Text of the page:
To start, happy birthday to me! I'm 48 today, getting up there, or at least was when I wrote the initial draft, a day ago now. I've had a cold lately but I'm ok enough to review tea this weekend, so I finally opened a package of samples provided by Farmerleaf tea. It felt even more like my birthday; they sent an amazing range of types of teas. I was expecting pu'er, which is nice, and kind of their thing--they produce and source tea based in Yunnan; see background here, and here--but it went way beyond that. The tea I'm trying is an Autumn 2016 Jing Mai Black tea, but another is a Chinese version of an Oriental Beauty, and another is a moonlight white.
I've always really had a thing for Chinese black teas, especially well made variety Sinensis versions, sweet, floral or fruity, rich, and unique. Of course these are going to be variety Assamica, which run earthier, but which have lots of potential to be amazing teas as well.
Review of their Autumn 2016 Jing Mai black tea
The tea is just beautiful, with dark, multi-colored, long and twisted leaves. Being an autumn version brings up some interesting questions about character differences due to different harvest times; maybe I'll look into that background more later.
The taste is a bit earthy, full and rich, across a range of earth-tone aspects, more or less centered around an autumn leaf smell. The flavors profile is clean, with next to no astringency, just a bit of fullness to the body. From there it seems natural to try and break the tea into a flavors list, although the most impressive aspect is the way it works together, the general effect. The tea is unique, another very nice way that black tea can be. I've tried teas that are quite similar in style but this pulls the type together as well as any, perhaps a little better. Back to the flavors-list.
A rich, earthy range stands out, with that autumn leaf maybe alternately described as medium-dark hardwood, but more complex than that. With some black teas negative aspects that seem related to this flavor range can creep in, a bit of rust or fungus, or coarse astringency. This tea's flavors and feel are clean and positive instead. There is a mineral undertone, difficult to pin down as rock-tastes can be, but that's mild and well integrated, and serves as a positive contribution, a base for those other flavors.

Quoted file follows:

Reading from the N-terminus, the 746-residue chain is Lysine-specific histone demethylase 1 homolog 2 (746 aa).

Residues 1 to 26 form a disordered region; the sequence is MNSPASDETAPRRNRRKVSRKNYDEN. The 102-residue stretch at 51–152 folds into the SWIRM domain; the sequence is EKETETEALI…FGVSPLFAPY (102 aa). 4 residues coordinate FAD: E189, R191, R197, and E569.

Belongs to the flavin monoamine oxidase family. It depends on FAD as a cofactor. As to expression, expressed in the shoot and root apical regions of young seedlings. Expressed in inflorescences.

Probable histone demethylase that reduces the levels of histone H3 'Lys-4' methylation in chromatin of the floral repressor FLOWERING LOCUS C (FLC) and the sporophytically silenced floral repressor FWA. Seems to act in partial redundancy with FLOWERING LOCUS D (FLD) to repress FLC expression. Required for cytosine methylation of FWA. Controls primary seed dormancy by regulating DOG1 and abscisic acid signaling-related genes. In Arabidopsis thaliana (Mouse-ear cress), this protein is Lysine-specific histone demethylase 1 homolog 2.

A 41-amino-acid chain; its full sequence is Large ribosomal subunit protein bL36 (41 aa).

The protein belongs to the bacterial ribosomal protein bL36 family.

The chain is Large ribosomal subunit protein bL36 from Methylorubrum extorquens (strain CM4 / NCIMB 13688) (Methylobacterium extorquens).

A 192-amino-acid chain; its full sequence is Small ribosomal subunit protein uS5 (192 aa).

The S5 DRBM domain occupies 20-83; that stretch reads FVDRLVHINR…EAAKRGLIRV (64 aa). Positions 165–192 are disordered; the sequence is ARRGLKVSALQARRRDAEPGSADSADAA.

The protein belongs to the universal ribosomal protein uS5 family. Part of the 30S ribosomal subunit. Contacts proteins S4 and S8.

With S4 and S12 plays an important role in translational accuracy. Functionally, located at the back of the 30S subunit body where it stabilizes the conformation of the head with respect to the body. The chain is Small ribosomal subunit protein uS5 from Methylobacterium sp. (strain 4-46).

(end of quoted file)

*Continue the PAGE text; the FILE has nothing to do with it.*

Jing Mai pu'er--the few I've tried--run a bit floral (and also mineral; kind of standard for pu'er), but this breaks a bit in a rich fruit direction instead. It's not so distinctly connected to one fruit that I can call it, maybe be in between cooked dark cherry and yam. It seems based on personal review style a list-description might just include both of those, rather than to say an aspect lands in between, but that's how it seems.
The feel of the tea is nice, soft but really full, with a bit of structure but not really an edge. There is a trace of dryness but at the same time it's juicy. It all balances well. It's perhaps even a bit soft for someone that prefers more edge and structure but for my preferences it's right where it should be, easy to drink but still interesting. There's really nothing of flaws to talk about in the range of aspects; it could be a different type of tea, but for the type it's just right.
I'm preparing it by a modified Western style approach, upping the proportion a little from a more typical Western ratio, for me a good fit for the tea type. That unusual feel starts to stand out even more after a couple of infusions, a slight dryness coupled with juiciness, with an extra quality that hangs around the tongue after. Unless I'm mistaken this is the aspect described as "resinous" by fellow tea blogger Amanda who writes My Thoughts Are Like Butterflies. To be clear, that aspect is a good thing, although maybe that's just per having that preference.